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Jones v. Kuppinger

United States District Court, E.D. California

July 27, 2016

HENRY A. JONES, Plaintiff,
v.
P. KUPPINGER, et al., Defendants.

          ORDER

          ALLISON CLAIRE UNITED STATES MAGISTRATE JUDGE

         In response to plaintiff’s inquiry docketed July 22, 2016, ECF No. 95, plaintiff is informed of the following. The dispositive motion deadline allows for the filing of a motion to dismiss, pursuant to Federal Rule of Civil Procedure 12(b), or a motion for summary judgment, pursuant to Federal Rule of Civil Procedure 56. In addition to the requirements set forth in those Federal Rules, this court’s Local Rules 230(1) and 260 apply. Attached hereto are additional requirements for opposing a motion for summary judgment, intended to update the information provided plaintiff with this court’s order filed October 10, 2013, see ECF No. 13 at 7. If this case proceeds after resolution of the parties’ dispositive motions, or if no dispositive motion is filed by the September 9, 2016 deadline, then this case will be set for jury trial and related pretrial matters.

         Plaintiff states that he is missing documents filed in this case. In forma pauperis status does not include the cost of copies. The Clerk’s Office will provide copies of documents and of the docket sheet at $0.50 per page. Checks in the exact amount are to be made payable to “Clerk, USDC.” Copies of documents may also be requested, for a fee, through the Cal Legal Support Group at 3104 "O" Street, Suite 291, Sacramento, CA 95816, phone 916-822-2030, fax 916-400-4948. Included with this order is a one-time courtesy copy of the docket in this case.

         Finally, plaintiff requests appointment of counsel for the purpose of preparing a dispositive motion on his behalf For the reasons set forth in this court’s order filed May 11, 2016, ECF No. 86, plaintiffs request for appointment of counsel is denied.

         Accordingly, IT IS HEREBY ORDERED that:

1. Plaintiffs request for appointment of counsel, ECF No. 95, is denied without prejudice; and
2. The Clerk of Court is directed to send plaintiff, together with a copy of this order (which includes the attached “Rand Notice”), a copy of the current docket in this action.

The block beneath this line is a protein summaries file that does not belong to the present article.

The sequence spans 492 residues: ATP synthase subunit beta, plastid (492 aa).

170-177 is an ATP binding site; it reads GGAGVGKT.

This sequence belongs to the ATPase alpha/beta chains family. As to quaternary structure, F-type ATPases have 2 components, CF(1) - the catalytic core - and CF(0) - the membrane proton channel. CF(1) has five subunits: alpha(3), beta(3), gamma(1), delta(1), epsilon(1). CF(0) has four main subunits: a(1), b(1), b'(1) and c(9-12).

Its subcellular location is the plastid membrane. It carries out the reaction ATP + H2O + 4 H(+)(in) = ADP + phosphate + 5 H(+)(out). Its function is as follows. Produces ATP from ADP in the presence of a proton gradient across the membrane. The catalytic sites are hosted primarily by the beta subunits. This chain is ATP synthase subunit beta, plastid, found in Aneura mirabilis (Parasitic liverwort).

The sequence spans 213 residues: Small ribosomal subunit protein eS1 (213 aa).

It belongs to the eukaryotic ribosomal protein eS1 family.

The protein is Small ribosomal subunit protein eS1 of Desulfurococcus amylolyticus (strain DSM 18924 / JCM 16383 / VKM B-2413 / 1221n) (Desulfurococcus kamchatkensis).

Rand Notice to Plaintiff

         This notice is provided to ensure that you, a pro se prisoner plaintiff, “have fair, timely and adequate notice of what is required” to oppose a motion for summary judgment. See Woods v. Carey, 684 F.3d 934 (9th Cir. 2012); Rand v. Rowland, 154 F.3d 952, 957 (9th Cir. 1998). The court requires that you be provided with this notice regarding the requirements for opposing a motion for summary judgment under Rule 56 of the Federal Rules of Civil Procedure.

         When a defendant moves for summary judgment, the defendant is requesting that the court grant judgment in defendant’s favor without a trial. If there is no real dispute about any fact that would affect the result of your case, the defendant who asked for summary judgment is entitled to judgment as a matter of law, which will end your case against that defendant. A motion for summary judgment will set forth the facts that the defendant asserts are not reasonably subject to dispute and that entitle the defendant to judgment.

         To oppose a motion for summary judgment, you must show proof of your claims.[1] To do this, you may refer to specific statements made in your complaint if you signed your complaint under penalty of perjury and if your complaint shows that you have personal knowledge of the matters stated. You may also submit declarations setting forth the facts that you believe prove your claims, as long as the person who signs the declaration has personal knowledge of the facts stated. You may also submit all or part of deposition transcripts, answers to interrogatories, admissions, and other authenticated documents. For each of the facts listed in the defendant’s Statement of Undisputed Facts, you must admit the facts that are undisputed, and deny the facts that are disputed. If you deny a fact, you must cite to the proof that you rely on to support your denial. See L.R. 260(b). If you fail to contradict the defendant’s evidence with your own evidence, the court may accept the defendant’s evidence as the truth and grant the motion.

         The court will consider a request to postpone consideration of the defendant’s motion if you submit a declaration showing that for a specific reason you cannot present such facts in your opposition. If you do not respond to the motion, the court may consider your failure to act as a waiver of your opposition. See L.R. 230(1).

         If the court grants the defendant’s motion, whether opposed or unopposed, judgment will be entered for that defendant without a trial and ...


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